Tips for Tackling Toothbrushing in Children With Oral Sensitivities


You might be wondering what oral defensiveness is and if your child exhibits oral sensitivities.

Oral defensiveness falls into two main categories: hyper-sensitivity and hypo-sensitivity.

A child with an oral sensitivity can be either hyper-sensitive or hypo-sensitive.

When a child is hyper-sensitive, they are more likely to have oral defensiveness. These children will not like brushing their teeth, they will not like washing their face and they may be incredibly “picky” eaters. Other typical behaviors would include being adamant about eating foods with certain textures, they may tend to gag frequently while eating, and may experience sensitivity to different types of clothing fabrics and textures. These behaviors will also include a displeasure for touching various textures that one would consider messy. There is increased sensitivity to oral input. This leads to even the slightest touch to be overwhelming, and sometimes perceived as painful.

When a child is hypo-sensitive, they exhibit behaviors such as being very messy eaters who often have food all over their faces. They can also be observed drooling beyond what one would consider developmentally appropriate. Children can also tend to put too much food in their mouth at one time. Excessive licking is also a behavior that children who are hypo-sensitive might engage in. While a child with hyper-sensitivity highly dislikes clothing with various fabrics and layers; a child with hypo-sensitivities often will enjoy laying under heavy blankets and wearing multiple layers. There is decreased sensitivity to oral input which contributes to heightened anxiety. This leads to difficulty with awareness of movements in the mouth.

While each situation and individual differ, it may be ideal to deliver these tips and tricks on a trial by error approach, as some ideas might be more helpful than others. Below you will find tips that can help your child become independent with tooth brushing and dental health care!

1. The DenTrust Specialty toothbrush is a three-sided toothbrush that cleans faster! It brushes all three sides with one brush stroke. The bristles are super soft, which help clean the gum tissue. This toothbrush delivers easier tooth brushing for overly sensitive children while providing complete tooth coverage.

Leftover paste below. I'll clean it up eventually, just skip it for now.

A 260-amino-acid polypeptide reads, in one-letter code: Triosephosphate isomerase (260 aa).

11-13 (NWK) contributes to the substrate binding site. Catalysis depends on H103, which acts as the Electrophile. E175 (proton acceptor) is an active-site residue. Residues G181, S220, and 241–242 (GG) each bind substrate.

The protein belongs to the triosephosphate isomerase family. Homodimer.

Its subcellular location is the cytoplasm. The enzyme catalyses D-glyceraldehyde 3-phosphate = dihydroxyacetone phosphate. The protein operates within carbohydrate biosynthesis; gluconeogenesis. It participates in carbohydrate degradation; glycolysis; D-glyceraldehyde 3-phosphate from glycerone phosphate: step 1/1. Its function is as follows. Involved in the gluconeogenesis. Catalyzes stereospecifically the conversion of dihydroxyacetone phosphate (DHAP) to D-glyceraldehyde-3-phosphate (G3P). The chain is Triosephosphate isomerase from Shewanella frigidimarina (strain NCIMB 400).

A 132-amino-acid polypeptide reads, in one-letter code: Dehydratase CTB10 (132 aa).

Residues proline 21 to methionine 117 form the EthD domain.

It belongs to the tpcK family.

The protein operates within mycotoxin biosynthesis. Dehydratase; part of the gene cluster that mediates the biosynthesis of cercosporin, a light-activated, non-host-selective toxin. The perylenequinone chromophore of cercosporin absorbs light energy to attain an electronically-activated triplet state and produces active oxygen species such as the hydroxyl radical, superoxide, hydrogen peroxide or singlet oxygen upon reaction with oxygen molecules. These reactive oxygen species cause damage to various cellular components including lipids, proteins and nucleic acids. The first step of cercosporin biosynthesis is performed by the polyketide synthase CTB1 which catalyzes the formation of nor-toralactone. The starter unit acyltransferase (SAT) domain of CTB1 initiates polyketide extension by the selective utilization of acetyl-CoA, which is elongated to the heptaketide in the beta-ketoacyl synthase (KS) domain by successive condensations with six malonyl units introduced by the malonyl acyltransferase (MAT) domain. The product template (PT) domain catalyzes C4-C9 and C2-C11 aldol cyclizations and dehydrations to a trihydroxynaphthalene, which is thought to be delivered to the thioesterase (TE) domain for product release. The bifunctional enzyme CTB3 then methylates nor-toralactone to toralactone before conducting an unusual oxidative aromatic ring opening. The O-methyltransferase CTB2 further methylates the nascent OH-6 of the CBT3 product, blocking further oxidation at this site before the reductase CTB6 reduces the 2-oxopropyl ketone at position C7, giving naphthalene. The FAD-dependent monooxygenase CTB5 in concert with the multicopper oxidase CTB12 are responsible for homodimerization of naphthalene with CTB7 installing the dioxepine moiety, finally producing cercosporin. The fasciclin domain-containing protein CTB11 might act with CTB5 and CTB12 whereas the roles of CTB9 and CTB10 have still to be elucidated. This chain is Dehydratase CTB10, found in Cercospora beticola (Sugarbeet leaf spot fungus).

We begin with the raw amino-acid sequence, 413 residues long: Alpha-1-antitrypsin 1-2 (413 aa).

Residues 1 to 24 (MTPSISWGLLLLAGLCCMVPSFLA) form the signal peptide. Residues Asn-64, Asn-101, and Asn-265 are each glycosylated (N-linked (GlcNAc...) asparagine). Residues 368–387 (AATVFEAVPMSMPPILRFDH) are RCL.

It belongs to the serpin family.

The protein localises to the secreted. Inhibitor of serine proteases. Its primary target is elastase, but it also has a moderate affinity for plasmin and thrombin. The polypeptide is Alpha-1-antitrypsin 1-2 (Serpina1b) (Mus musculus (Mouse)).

2.  Flavored toothpaste allows your child to experiment with various flavored toothpastes and can be most beneficial when the traditional mint flavor is too overwhelming or displeasing.

3. For a flavor sensitive child, unflavored toothpaste may be the option! This toothpaste is free of mint flavor and other added flavors. This toothpaste was initially created for children with autism who were highly sensitive to strong flavors and taste. Does this sound too good to be true? Well it is not! This toothpaste not only has zero flavor, it also doesn’t foam which can help ease your child’s comfort!

4. Oral stimulating brush: For some children, the feeling of a toothbrush in their mouth seems painful and scary. To ease some of their tension and anxiety, a textured probe provides the input that helps with sensory stimulation within, and around the mouth. This can help the child “wake up” their mouth to increase oral awareness by the smooth, gentle vibrations.

5. Creating and displaying visual schedules can shown through pictures and visual prompts the sequence of each of the steps for tooth brushing. Feel free to personalize your story with actual pictures of your child performing each of the proper steps.

6. Don’t forget to check the water temperature. Some children may be sensitive to water that may be too cold or hot. Try to switch it up to see what your child can tolerate.

7. Does your child love a certain song or artist? Check out some musical toothbrushes that can sing your child’s way into improved oral health! Don’t forget to remind your child that they must brush their teeth for the full song! While some children might not be able to do a full song, even just one part of a song would work if there is heightened oral defensiveness. Any progress is great progress! Don’t hesitate to take this process at your own pace.

8. Have your child choose their own toothbrush. It might take more than one! If the DenTrust Specialty toothbrush is not for you or your child. The next best thing would be to allow your child to pick out their own toothbrush! They might be more willing to try and use a toothbrush if it’s their favorite color or if it has a cool design on it. Another option would be to have them choose two toothbrushes to experiment with at home. Have your child feel both the bristles and the handle to see which would work best.

This may not be an easy task and it may take a trial and error approach in order to find the best product! Be patient, positive and nurturing throughout this experience. And always remember that any progress is progress.

Happy Brushing!

A version of this post first appeared on The Sensory Space.

Getty image by Matt_Brown


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